occupational health Nursing Practice
through the human Caring Lens
by Dianne L. Noel, RN, BSN, COHN-S/CM, COHN(c)
Many health care and academic centers have adopted Watson’s Theory of Human Caring as their guiding principle; the theory is also used in other disciplines, such as library science. Human caring theory offers occupational health nurses a structure that not only defines a focus for practice, but also provides a basis for moral and philosophical practice analyses. In particular, nurses may find this theory useful in confirming the definition of “caring” and reconsidering what nursing is all about. More importantly, consideration and application of this theory may lead to research on its applicability to the field of occupational health nursing. This article presents the science and philosophy of human caring, specifically Watson’s Theory of Human Caring. Two case studies are presented that demonstrate how the theory could be used to evaluate occupational health nursing practice. To demonstrate its possible relevance as an occupational health nursing framework, an analysis of and comparison to existing occupational health nursing guidelines are detailed and discussed.
ontroversy exists over the emphasis of “nursing”
versus “public health” foundations of occupational health nursing. It is recognized that practice draws from many theoretical perspectives. The author
found that caring theory struck a chord in re-affirming
that relationships and connectedness with others form the
underlying basis of her profession.
Nurses use skills, experience, and intuition to deliver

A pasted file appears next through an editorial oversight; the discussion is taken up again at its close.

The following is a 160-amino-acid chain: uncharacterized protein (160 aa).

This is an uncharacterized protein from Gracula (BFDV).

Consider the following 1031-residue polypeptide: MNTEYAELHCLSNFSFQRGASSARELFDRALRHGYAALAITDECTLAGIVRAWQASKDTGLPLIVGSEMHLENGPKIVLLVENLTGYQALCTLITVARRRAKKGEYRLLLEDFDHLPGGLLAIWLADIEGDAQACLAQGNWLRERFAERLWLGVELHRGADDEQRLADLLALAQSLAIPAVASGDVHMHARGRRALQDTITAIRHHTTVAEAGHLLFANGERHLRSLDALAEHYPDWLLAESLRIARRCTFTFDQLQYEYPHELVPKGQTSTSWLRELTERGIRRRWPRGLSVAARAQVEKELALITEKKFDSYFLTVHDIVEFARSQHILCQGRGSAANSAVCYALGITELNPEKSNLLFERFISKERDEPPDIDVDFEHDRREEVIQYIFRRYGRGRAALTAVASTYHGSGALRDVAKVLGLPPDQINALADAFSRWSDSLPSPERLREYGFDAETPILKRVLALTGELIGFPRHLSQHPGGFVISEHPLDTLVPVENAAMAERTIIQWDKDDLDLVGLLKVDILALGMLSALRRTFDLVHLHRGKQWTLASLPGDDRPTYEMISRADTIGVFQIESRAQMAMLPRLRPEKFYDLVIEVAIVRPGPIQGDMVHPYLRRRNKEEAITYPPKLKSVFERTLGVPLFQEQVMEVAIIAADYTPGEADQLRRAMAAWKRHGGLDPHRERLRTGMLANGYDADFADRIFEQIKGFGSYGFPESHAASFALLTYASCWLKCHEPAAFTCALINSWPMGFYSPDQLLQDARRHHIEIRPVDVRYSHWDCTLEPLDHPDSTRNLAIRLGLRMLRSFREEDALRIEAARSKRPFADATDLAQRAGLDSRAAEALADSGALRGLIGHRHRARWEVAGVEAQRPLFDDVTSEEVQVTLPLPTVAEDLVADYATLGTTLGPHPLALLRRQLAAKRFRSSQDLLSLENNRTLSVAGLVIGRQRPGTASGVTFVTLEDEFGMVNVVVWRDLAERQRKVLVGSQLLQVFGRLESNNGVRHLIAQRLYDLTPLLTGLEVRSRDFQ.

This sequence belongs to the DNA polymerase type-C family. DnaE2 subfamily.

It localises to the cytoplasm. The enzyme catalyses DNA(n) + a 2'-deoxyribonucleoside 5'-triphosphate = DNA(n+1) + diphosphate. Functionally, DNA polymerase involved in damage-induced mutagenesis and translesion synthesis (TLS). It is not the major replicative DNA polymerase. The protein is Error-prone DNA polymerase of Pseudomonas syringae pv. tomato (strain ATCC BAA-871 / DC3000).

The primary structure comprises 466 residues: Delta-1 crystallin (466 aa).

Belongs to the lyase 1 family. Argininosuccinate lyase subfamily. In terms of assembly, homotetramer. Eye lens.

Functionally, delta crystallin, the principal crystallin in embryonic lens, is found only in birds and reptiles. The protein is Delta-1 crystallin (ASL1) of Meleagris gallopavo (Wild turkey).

safe care. Watson calls skills, experience, and intuition
the “trim,” much like a sailor trimming a sail. The nurse also uses standards, guidelines, policies, procedures, and
monitoring equipment to guide nursing decisions. Much
of what the nurse does is shaped by theory. Like the sailAbout the Author
Ms. Noel is an occupational health nurse, JP Morgan Chase, Columbus, OH.
The author discloses that she has no significant financial interests in any product or class of products discussed directly or indirectly in this activity, including research support.
january 2010, vol. 58, no. 1
or’s chart course, theory provides direction and purpose,
guiding and inspiring nurses’ thoughts and actions. This
is called the “core” by Watson, the basic operating system of the nurse-person relationship.
humAN CAriNg theory DefiNeD
Caring includes physical, psychological, cultural,
spiritual, and existential aspects. Caring science moves
nurses from rigid health care doctrines to meaningful
patterns and new insights of human caring, the central
focus. The theory supports a new direction: developing preventive rather than reactive approaches to health problems. Watson (2005) describes caring science as a
“model that allows us to approach the sacred in our caring-healing work” (p. xi). Caring science promotes an interpersonal relationship based on respect, mutual learning, and giving and taking. In looking ahead to the future of nursing, Bent,
Moscatel, Baize, and McCabe (2007) state that “nurses
will remain the only practice to meet patients in their
Definitions of terms used to Describe
reflexive—relating to an action directed back upon
Interpretive—to explain the meaning of; act as an
interpreter or translate; understand according to
individual belief, judgment, or interest; represent
Empirical—based on observation; subject to verification by observation or experiment aesthetics—branch of philosophy addressing the
nature, creation, and appreciation of beauty
Intuition—quick and ready insight; the power or faculty of knowing things without conscious reasoning
technological, historical, cultural, biological, emotional, intellectual, social, spiritual, metaphysical, ethical whole” (p. 331).
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